Here comes in a discussion which may seem alien to the course of this argument, but which, as will be noticed, has an important and vital bearing on the question itself. Who is the author of the Nyāyapravēśa? The text of the Nyāyapravēśa not having been available, there were two clearly divided schools of thought, one of them regarding the Nyāyapravēśa, both in the Tibetan and Chinese version as well as the now available Sanskrit version, is the work of Dignāga; another school, basing itself chiefly on an examination of the Chinese originals, regards it as the work of Dignāga’s immediate disciple Śaṁkarasvāmin. Without going into the arguments [xxvi] which will be found elsewhere, we may state here that although Buddhist tradition had known of Śaṁkarasvāmin as the disciple of Dignāga, no authority bearing on Buddhist literature has mentioned a work, Nyāyapravēśa ascribing it to Śaṁkarasvāmin as the author. It is now clear that the Nyāyapravēśa was ascribed to Śaṁkarasvāmin very early in China, and that the work had been constantly in use there. There is no mention, however, of Nyāyapravēśa as the work of Śaṁkarasvāmin anywhere in the works of Hiuen T’sang [Xuan Zang] among treatises on logic which were being studied by students at the schools and Universities in India.

I’Tsing [Yi Jing] who gives a complete list does not mention the Nyāyapravēśa as the work of a Śaṁkarasvāmin, but seems to mention it, not perhaps exactly in the same form, as the work of Dignāga himself. So the work may well have to be regarded as the work of Dignāga, which his disciple Śaṁkarasvāmin perhaps taught and his teaching spread into China, and gave him the reputation of being the author of the work. But whether the Nyāyapravēśa is the work of Dignāga himself, as we prefer to take it, or whether it should turn out to be the work of Śaṁkarasvāmin, actually his disciple, it does not materially affect our question, as the difference of time could be hardly a generation. The real question is whether the Nyāyapravēśa is copied in the Maṇimēkhalai or, as we take it, whether the Maṇimēkhalai marks a transition between the Naiyāyikas and the Nyāyapravēśa of Dignāga. In the latter alternative, the date of the work could be much earlier than A.D. 400; and in the former alternative it must be held decisively to be a work of the fifth century at the earliest. We have good reason for regarding Maṇimēkhalai as a work anterior to Dignāga, and we shall see that it is in away supported by what the [xxvii] work has to say actually of Buddhism in the following book.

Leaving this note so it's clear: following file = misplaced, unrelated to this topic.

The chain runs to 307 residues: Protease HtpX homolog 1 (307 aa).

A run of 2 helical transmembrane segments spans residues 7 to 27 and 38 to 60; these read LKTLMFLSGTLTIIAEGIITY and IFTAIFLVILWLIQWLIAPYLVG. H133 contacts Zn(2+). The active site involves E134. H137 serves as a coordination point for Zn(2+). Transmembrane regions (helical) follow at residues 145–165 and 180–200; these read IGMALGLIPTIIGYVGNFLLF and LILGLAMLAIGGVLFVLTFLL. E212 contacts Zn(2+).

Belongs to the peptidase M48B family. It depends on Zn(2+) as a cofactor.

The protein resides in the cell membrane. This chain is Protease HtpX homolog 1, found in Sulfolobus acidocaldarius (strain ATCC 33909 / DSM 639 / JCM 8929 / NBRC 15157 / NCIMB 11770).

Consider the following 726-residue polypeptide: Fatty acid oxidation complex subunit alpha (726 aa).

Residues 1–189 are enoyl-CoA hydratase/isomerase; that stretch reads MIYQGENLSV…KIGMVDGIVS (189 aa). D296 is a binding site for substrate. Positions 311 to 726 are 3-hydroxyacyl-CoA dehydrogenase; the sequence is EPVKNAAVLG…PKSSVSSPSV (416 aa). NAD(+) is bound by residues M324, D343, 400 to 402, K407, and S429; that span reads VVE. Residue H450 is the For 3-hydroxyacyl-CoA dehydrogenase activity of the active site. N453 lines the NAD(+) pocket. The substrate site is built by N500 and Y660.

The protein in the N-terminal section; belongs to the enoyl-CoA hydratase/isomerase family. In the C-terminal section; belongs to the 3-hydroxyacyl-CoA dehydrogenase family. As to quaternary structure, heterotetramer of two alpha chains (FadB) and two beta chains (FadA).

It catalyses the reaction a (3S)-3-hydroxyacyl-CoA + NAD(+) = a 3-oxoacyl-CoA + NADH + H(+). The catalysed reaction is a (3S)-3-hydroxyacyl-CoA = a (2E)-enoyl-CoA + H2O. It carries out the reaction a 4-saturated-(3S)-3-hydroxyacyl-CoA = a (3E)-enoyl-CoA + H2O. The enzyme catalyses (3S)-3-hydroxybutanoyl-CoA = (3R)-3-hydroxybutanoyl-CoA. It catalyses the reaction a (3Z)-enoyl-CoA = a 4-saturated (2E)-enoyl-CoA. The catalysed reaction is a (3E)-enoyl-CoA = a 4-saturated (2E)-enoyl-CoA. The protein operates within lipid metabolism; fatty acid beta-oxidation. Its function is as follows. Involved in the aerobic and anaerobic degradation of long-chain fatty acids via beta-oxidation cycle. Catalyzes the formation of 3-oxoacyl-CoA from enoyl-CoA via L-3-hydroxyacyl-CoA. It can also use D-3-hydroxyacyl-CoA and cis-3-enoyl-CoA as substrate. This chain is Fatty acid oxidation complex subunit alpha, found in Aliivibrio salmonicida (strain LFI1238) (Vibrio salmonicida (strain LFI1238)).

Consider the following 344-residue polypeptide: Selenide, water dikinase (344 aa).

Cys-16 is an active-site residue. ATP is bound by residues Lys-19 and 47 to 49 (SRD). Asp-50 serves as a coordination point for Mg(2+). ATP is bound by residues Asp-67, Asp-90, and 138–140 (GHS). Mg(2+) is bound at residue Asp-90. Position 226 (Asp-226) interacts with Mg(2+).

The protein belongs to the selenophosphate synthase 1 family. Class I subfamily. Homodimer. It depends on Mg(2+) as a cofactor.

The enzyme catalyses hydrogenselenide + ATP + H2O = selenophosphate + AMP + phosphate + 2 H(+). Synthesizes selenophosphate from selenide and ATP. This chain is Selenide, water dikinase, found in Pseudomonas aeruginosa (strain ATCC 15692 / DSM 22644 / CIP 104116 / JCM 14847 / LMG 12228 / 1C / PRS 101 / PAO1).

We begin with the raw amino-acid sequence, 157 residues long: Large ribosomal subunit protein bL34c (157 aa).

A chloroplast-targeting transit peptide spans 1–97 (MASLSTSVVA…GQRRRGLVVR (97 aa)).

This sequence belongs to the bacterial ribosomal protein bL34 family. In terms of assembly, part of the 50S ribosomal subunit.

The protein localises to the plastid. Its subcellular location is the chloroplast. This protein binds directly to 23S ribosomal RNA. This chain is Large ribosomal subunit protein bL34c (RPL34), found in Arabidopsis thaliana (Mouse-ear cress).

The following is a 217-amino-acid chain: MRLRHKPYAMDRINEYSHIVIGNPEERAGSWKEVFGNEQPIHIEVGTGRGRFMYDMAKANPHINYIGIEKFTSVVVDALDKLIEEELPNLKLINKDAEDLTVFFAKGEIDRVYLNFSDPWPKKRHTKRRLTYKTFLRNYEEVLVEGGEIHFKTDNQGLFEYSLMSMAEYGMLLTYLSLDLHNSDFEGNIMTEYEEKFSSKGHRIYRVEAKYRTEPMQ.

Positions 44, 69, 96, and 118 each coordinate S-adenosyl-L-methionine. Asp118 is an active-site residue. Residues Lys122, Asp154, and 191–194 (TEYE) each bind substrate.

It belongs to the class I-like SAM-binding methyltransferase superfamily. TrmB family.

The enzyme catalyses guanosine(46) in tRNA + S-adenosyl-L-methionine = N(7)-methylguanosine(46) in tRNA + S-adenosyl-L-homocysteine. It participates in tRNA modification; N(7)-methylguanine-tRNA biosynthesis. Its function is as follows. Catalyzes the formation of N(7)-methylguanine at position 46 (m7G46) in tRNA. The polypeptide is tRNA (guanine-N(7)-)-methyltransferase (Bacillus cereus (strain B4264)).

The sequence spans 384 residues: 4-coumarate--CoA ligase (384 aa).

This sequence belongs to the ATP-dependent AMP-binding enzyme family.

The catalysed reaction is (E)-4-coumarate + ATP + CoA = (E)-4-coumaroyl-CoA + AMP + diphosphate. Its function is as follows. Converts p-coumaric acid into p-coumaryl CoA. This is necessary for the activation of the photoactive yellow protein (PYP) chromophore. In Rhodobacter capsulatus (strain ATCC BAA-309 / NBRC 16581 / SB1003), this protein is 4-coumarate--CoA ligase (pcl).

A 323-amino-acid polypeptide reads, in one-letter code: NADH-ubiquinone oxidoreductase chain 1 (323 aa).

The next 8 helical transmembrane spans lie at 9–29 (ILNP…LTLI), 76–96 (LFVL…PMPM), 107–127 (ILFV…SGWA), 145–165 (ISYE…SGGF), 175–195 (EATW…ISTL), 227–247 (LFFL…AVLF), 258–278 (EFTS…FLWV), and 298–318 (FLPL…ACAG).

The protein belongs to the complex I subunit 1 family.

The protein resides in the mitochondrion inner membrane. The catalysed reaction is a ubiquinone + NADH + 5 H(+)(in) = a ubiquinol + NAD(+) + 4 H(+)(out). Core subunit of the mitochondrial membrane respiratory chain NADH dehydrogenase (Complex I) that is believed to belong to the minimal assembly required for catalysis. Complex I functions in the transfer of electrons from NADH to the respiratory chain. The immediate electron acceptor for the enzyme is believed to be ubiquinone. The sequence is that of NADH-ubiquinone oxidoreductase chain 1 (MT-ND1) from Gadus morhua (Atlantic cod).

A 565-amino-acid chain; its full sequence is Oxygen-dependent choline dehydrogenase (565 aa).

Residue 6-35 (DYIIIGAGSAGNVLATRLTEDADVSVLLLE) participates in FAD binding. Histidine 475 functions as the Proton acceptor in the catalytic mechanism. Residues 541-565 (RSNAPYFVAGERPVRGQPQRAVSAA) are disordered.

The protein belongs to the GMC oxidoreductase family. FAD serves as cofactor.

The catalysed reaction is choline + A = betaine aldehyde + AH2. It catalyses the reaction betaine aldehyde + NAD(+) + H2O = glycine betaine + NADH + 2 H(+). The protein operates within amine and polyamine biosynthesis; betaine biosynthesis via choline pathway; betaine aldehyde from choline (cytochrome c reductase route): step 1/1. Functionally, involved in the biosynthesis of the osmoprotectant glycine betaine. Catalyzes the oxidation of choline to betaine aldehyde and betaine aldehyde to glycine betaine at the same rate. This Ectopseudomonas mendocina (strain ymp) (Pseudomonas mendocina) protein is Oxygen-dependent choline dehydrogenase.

In book XXX the author of the Maṇimēkhalai lays himself out to give the actual teaching of the Buddha ‘according to the Piṭakas’, and gives a clear but succinct statement of the main Buddhistic theory of the ‘Four Truths’, ‘the twelve Nidānas’, and the means of getting to the correct knowledge, which ultimately would put an end to ‘Being’. There is here none of the features that the later schools of Buddhism indicate, so that we cannot exactly label the Buddhism contained in book XXX as of this school or that precisely.

It may be said, however, to be of the Sthaviravāda and of the Sautrāntika school of Buddhism, which seems to be the form in vogue in this part of the country, and coming in for much criticism later. This position is, to some extent, supported by the expression used in the text itself elsewhere that it is the ‘Path of the Piṭakas of the Great One’. Even in this abridged form, it is not without points that indicate a transition similar to those indicated in book XXIX. There is nothing that may be regarded as referring to any form of Mahāyāna Buddhism, particularly the Śūnyavāda as formulated by Nāgārjuna. One way of interpreting this silence would be that Nāgārjuna’s teaching as such of the Śūnyavāda had not yet travelled to the Tamil country to be mentioned in connection with the orthodox teaching of Buddhism or to be condemned as unorthodox. This is to some extent confirmed by the fact that in referring to the soul, the reference in book XXX seems clearly to be to the individual soul, not to the universal Soul, which seems to be a development of the so called Sātyasiddhi school which came a little later. These points support the view to which we were led in our study of the previous books, [xxviii] and thus make the work clearly one of a date anterior to Dignāga, and not posterior.